France's Socialists win outright majority in parliamentary election
Paris, June 18 (Xinhua-ANI): French Socialist Party won an absolute majority of the lower house of parliament in the second round of legislative election on Sunday.
According to Ipsos logica business pollster's partial vote count, the Socialist bloc won 291 seats, more than 289 seats needed for a majority in the 577-member National Assembly, sparing the need to rely on eurosceptic hard leftists and even Greens allies to pass legislations on tax rise, spending adjustment and modification of the European fiscal treaty.
With Communist and ecologists partners, the Socialist Party garnered a total of 341 seats in the lower house.
The CSA estimation gave the Socialist bloc 322 seats. On the right part, the conservative UMP party garnered 218 seats. The far-right National Front (FN) made their real first entry into the parliament in over two decades after seizing two seats.
But leader of the far-right Marine Le Pen lost the runoff by a very slight margin. However, the FN would not pose any threat to Hollande's governance.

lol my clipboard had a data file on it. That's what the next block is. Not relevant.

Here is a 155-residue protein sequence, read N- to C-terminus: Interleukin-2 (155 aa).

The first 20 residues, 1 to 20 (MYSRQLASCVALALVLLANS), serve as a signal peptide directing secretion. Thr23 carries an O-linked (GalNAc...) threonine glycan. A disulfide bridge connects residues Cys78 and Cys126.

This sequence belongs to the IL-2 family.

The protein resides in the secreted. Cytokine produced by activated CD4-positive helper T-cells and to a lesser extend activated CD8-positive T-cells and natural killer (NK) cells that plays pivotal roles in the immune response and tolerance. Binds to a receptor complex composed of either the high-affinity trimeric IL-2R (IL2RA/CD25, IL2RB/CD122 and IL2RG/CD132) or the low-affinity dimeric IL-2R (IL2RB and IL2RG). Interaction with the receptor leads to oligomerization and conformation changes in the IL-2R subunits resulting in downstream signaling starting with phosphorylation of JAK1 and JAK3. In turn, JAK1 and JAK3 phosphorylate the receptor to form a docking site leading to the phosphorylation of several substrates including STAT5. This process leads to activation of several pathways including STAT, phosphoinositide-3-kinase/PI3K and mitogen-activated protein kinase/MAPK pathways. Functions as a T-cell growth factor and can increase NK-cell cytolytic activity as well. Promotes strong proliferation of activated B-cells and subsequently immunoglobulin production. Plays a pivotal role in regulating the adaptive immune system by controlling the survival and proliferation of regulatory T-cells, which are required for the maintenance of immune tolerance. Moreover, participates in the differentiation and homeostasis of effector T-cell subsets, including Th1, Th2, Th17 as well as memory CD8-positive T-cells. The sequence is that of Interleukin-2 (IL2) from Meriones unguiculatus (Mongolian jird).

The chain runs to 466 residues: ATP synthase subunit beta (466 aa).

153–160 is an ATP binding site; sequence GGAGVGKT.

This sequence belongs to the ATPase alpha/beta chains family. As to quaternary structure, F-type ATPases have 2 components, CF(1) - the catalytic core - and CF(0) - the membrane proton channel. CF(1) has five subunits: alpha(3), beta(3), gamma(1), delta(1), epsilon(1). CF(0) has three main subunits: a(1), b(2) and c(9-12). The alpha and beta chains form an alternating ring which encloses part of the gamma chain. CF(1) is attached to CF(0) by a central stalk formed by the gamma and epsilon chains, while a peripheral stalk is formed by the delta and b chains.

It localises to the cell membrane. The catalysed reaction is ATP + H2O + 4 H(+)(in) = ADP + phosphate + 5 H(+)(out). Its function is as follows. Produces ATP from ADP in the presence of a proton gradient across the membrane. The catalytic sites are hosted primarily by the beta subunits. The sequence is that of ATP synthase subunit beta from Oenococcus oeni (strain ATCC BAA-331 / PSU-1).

"The French have amplified their demand for change that is already appeared last week. I thank the French for this trust. It obliges us and honors us too. Now it is our duty to succeed in the recovery with justice," Martine Aubry, head of the Socialist Party, told government-run TV channel France 2.
After Sunday's vote, a clear majority will strengthen the position of President Francois Hollande and gave the Socialist president a free hand to implement a bold reform program, which includes sweeping changes to labor laws, education system and financial measures to boost the economy.
The 57-year-old head of state urged "a broad, solid, consistent" majority after two rounds of elections on June 10 and 17 to give impetus to the eurozone's second largest economy.
However, some clouds could overshadow Socialists' promising economic and social reforms.
Analysts envisaged that Hollande's fresh acceptance of Berlin's call for deeper fiscal and political integration in Europe could prompt rising hostility of eurosceptic Socialist lawmakers to integration in the European bloc.
In addition, the new socialist government could face a block from the left-wing in spending increase, if a public finance audit, to be issued by the end of June, points to the necessity to slow spending in order to meet deficit target. (Xinhua-ANI)
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